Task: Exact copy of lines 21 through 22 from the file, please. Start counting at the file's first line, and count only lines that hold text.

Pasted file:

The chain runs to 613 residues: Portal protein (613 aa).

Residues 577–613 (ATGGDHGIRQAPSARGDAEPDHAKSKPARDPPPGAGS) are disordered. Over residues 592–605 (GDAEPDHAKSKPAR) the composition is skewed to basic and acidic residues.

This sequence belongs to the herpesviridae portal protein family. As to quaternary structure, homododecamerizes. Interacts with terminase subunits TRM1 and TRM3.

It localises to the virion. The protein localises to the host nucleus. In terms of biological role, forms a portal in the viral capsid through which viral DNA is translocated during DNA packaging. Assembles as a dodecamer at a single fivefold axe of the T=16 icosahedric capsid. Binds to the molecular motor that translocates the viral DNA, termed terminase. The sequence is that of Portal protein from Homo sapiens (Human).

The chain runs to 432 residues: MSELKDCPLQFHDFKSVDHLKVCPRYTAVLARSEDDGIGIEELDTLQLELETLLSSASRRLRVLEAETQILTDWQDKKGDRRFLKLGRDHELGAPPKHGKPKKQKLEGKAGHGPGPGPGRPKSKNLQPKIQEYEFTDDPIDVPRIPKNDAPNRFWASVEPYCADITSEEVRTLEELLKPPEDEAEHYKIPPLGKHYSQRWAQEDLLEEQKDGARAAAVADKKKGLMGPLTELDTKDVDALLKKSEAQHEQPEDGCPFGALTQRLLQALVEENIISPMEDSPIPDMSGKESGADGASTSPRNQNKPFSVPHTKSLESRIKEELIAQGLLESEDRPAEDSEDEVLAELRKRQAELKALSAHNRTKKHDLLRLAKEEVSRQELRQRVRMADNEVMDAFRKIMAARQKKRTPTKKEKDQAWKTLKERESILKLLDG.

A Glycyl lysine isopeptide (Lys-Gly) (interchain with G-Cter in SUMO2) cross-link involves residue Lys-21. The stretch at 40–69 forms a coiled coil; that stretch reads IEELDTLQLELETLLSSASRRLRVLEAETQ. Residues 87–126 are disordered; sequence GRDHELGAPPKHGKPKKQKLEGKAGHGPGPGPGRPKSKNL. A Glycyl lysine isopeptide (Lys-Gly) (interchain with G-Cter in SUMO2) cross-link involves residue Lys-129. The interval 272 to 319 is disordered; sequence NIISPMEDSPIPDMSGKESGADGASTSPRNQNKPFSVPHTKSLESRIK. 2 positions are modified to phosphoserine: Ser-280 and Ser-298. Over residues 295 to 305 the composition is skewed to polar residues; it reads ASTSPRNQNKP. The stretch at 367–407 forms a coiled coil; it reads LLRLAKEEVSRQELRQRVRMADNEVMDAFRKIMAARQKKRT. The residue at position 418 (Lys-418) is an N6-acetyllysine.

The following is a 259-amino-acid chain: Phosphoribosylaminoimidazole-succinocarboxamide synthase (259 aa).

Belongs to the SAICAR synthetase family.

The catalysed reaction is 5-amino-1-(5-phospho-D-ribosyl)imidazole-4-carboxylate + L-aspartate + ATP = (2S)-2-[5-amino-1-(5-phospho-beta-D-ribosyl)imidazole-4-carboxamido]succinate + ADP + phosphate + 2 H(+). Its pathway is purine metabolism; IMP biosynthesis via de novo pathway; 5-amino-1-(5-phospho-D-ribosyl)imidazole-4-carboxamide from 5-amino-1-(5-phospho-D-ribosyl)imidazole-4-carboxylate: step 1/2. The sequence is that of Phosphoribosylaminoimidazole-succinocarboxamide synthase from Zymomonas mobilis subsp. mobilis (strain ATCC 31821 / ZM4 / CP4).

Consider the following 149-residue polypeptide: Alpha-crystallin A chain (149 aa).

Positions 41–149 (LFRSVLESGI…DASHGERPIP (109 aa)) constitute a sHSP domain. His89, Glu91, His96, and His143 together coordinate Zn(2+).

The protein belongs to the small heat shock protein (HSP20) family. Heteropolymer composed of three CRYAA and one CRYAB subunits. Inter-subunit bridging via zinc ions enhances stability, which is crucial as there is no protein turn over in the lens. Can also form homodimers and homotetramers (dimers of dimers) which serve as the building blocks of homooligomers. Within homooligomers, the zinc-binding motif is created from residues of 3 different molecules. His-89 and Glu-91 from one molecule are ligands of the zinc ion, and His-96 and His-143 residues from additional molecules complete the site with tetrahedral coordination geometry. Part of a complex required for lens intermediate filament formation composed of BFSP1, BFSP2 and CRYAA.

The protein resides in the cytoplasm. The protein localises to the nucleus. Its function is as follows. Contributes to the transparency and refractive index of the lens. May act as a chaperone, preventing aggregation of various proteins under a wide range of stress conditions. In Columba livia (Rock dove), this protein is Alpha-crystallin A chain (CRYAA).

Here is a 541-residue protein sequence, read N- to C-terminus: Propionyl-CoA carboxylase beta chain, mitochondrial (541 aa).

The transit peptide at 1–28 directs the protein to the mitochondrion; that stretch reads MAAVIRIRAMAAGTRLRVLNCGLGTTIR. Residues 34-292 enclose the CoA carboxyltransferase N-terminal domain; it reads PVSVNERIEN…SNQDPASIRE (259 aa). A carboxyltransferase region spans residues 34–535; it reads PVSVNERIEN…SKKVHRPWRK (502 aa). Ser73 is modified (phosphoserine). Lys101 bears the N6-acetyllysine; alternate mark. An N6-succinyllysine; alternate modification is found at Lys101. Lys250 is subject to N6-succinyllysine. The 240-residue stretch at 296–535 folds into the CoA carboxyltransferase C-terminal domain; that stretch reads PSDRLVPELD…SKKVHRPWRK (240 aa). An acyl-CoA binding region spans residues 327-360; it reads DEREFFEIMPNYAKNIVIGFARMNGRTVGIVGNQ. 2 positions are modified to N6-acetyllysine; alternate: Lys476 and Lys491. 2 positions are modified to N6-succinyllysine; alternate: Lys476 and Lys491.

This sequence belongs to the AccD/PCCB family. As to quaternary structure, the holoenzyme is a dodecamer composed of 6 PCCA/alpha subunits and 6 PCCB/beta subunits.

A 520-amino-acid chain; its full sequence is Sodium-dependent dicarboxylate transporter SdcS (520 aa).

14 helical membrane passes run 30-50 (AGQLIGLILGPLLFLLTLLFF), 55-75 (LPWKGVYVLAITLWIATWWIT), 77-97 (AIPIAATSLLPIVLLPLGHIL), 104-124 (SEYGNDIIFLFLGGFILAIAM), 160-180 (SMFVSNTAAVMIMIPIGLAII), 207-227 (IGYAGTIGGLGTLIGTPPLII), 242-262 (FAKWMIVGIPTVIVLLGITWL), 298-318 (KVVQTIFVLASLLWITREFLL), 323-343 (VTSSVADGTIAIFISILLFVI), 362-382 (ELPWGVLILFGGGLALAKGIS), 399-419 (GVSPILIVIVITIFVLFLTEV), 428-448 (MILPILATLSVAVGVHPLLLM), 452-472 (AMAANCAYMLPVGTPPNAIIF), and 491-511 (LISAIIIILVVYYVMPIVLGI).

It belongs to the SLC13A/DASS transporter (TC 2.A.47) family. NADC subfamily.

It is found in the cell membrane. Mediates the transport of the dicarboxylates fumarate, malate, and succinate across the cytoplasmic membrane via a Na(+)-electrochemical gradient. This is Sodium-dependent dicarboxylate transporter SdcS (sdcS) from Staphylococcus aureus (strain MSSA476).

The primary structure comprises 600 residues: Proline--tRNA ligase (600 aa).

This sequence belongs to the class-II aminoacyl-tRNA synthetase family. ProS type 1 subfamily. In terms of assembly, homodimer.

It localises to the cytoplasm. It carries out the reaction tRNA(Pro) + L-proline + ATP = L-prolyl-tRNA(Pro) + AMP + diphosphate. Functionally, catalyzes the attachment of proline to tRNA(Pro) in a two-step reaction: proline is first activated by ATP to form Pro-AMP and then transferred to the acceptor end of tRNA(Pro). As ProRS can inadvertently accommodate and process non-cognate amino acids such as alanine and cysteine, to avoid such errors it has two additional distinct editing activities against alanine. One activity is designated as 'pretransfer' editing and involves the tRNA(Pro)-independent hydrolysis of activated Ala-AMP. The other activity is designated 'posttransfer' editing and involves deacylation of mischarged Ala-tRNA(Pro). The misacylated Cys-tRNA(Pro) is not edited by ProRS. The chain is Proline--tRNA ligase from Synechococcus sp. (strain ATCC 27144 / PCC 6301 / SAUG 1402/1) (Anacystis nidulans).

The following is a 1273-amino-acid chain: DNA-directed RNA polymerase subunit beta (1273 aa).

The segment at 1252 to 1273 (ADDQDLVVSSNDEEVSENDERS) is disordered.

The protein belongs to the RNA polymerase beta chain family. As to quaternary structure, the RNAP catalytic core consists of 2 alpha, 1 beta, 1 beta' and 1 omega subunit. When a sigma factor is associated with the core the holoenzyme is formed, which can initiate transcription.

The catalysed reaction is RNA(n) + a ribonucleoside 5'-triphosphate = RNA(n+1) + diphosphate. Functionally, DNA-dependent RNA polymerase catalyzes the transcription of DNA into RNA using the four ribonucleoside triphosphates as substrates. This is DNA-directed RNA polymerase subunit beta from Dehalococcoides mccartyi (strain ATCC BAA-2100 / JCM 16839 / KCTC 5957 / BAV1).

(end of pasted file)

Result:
The primary structure comprises 600 residues: Proline--tRNA ligase (600 aa).

This sequence belongs to the class-II aminoacyl-tRNA synthetase family. ProS type 1 subfamily. In terms of assembly, homodimer.